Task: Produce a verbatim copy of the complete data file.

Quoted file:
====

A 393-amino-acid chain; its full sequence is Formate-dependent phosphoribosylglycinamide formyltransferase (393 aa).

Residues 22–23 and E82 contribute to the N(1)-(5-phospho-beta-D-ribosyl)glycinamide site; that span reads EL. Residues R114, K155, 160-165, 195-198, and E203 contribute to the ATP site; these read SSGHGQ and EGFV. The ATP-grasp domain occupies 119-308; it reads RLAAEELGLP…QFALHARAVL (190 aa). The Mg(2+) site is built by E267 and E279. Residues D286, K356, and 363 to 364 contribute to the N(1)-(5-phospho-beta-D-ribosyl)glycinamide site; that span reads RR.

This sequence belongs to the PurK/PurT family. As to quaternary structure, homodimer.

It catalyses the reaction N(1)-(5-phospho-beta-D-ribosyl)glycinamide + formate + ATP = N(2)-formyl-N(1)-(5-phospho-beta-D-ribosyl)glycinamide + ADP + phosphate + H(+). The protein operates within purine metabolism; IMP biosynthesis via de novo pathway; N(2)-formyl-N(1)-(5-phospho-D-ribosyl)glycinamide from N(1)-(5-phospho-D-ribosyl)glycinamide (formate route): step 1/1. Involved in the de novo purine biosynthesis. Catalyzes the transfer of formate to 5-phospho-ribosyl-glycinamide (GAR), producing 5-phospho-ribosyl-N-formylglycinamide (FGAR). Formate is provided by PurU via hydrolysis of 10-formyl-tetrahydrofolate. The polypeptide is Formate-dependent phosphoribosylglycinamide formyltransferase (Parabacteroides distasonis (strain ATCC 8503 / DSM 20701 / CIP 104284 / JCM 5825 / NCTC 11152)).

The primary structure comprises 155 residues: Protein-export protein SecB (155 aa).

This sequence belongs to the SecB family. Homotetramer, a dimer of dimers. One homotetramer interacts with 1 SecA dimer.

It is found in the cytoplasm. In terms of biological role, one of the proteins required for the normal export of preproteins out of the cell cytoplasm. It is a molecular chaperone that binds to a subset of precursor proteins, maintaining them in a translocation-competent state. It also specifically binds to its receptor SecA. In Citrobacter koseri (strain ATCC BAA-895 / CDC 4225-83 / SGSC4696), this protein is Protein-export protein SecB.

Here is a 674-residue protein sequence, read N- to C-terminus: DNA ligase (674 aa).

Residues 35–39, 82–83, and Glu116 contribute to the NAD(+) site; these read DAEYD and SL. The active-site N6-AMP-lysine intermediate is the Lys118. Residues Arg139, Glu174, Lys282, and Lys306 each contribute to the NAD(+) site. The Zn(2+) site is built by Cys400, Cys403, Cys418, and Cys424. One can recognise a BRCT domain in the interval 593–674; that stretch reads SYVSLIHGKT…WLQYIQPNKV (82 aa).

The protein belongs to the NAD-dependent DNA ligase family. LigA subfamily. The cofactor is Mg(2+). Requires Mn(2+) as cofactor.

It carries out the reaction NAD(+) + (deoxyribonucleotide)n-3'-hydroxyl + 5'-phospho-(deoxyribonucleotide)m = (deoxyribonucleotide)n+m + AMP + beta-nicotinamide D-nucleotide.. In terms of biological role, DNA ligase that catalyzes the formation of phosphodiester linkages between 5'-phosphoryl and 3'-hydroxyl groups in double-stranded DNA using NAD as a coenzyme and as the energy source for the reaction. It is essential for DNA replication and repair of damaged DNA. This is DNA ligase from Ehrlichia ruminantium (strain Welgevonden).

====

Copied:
A 393-amino-acid chain; its full sequence is Formate-dependent phosphoribosylglycinamide formyltransferase (393 aa).

Residues 22–23 and E82 contribute to the N(1)-(5-phospho-beta-D-ribosyl)glycinamide site; that span reads EL. Residues R114, K155, 160-165, 195-198, and E203 contribute to the ATP site; these read SSGHGQ and EGFV. The ATP-grasp domain occupies 119-308; it reads RLAAEELGLP…QFALHARAVL (190 aa). The Mg(2+) site is built by E267 and E279. Residues D286, K356, and 363 to 364 contribute to the N(1)-(5-phospho-beta-D-ribosyl)glycinamide site; that span reads RR.

This sequence belongs to the PurK/PurT family. As to quaternary structure, homodimer.

It catalyses the reaction N(1)-(5-phospho-beta-D-ribosyl)glycinamide + formate + ATP = N(2)-formyl-N(1)-(5-phospho-beta-D-ribosyl)glycinamide + ADP + phosphate + H(+). The protein operates within purine metabolism; IMP biosynthesis via de novo pathway; N(2)-formyl-N(1)-(5-phospho-D-ribosyl)glycinamide from N(1)-(5-phospho-D-ribosyl)glycinamide (formate route): step 1/1. Involved in the de novo purine biosynthesis. Catalyzes the transfer of formate to 5-phospho-ribosyl-glycinamide (GAR), producing 5-phospho-ribosyl-N-formylglycinamide (FGAR). Formate is provided by PurU via hydrolysis of 10-formyl-tetrahydrofolate. The polypeptide is Formate-dependent phosphoribosylglycinamide formyltransferase (Parabacteroides distasonis (strain ATCC 8503 / DSM 20701 / CIP 104284 / JCM 5825 / NCTC 11152)).

The primary structure comprises 155 residues: Protein-export protein SecB (155 aa).

This sequence belongs to the SecB family. Homotetramer, a dimer of dimers. One homotetramer interacts with 1 SecA dimer.

It is found in the cytoplasm. In terms of biological role, one of the proteins required for the normal export of preproteins out of the cell cytoplasm. It is a molecular chaperone that binds to a subset of precursor proteins, maintaining them in a translocation-competent state. It also specifically binds to its receptor SecA. In Citrobacter koseri (strain ATCC BAA-895 / CDC 4225-83 / SGSC4696), this protein is Protein-export protein SecB.

Here is a 674-residue protein sequence, read N- to C-terminus: DNA ligase (674 aa).

Residues 35–39, 82–83, and Glu116 contribute to the NAD(+) site; these read DAEYD and SL. The active-site N6-AMP-lysine intermediate is the Lys118. Residues Arg139, Glu174, Lys282, and Lys306 each contribute to the NAD(+) site. The Zn(2+) site is built by Cys400, Cys403, Cys418, and Cys424. One can recognise a BRCT domain in the interval 593–674; that stretch reads SYVSLIHGKT…WLQYIQPNKV (82 aa).

The protein belongs to the NAD-dependent DNA ligase family. LigA subfamily. The cofactor is Mg(2+). Requires Mn(2+) as cofactor.

It carries out the reaction NAD(+) + (deoxyribonucleotide)n-3'-hydroxyl + 5'-phospho-(deoxyribonucleotide)m = (deoxyribonucleotide)n+m + AMP + beta-nicotinamide D-nucleotide.. In terms of biological role, DNA ligase that catalyzes the formation of phosphodiester linkages between 5'-phosphoryl and 3'-hydroxyl groups in double-stranded DNA using NAD as a coenzyme and as the energy source for the reaction. It is essential for DNA replication and repair of damaged DNA. This is DNA ligase from Ehrlichia ruminantium (strain Welgevonden).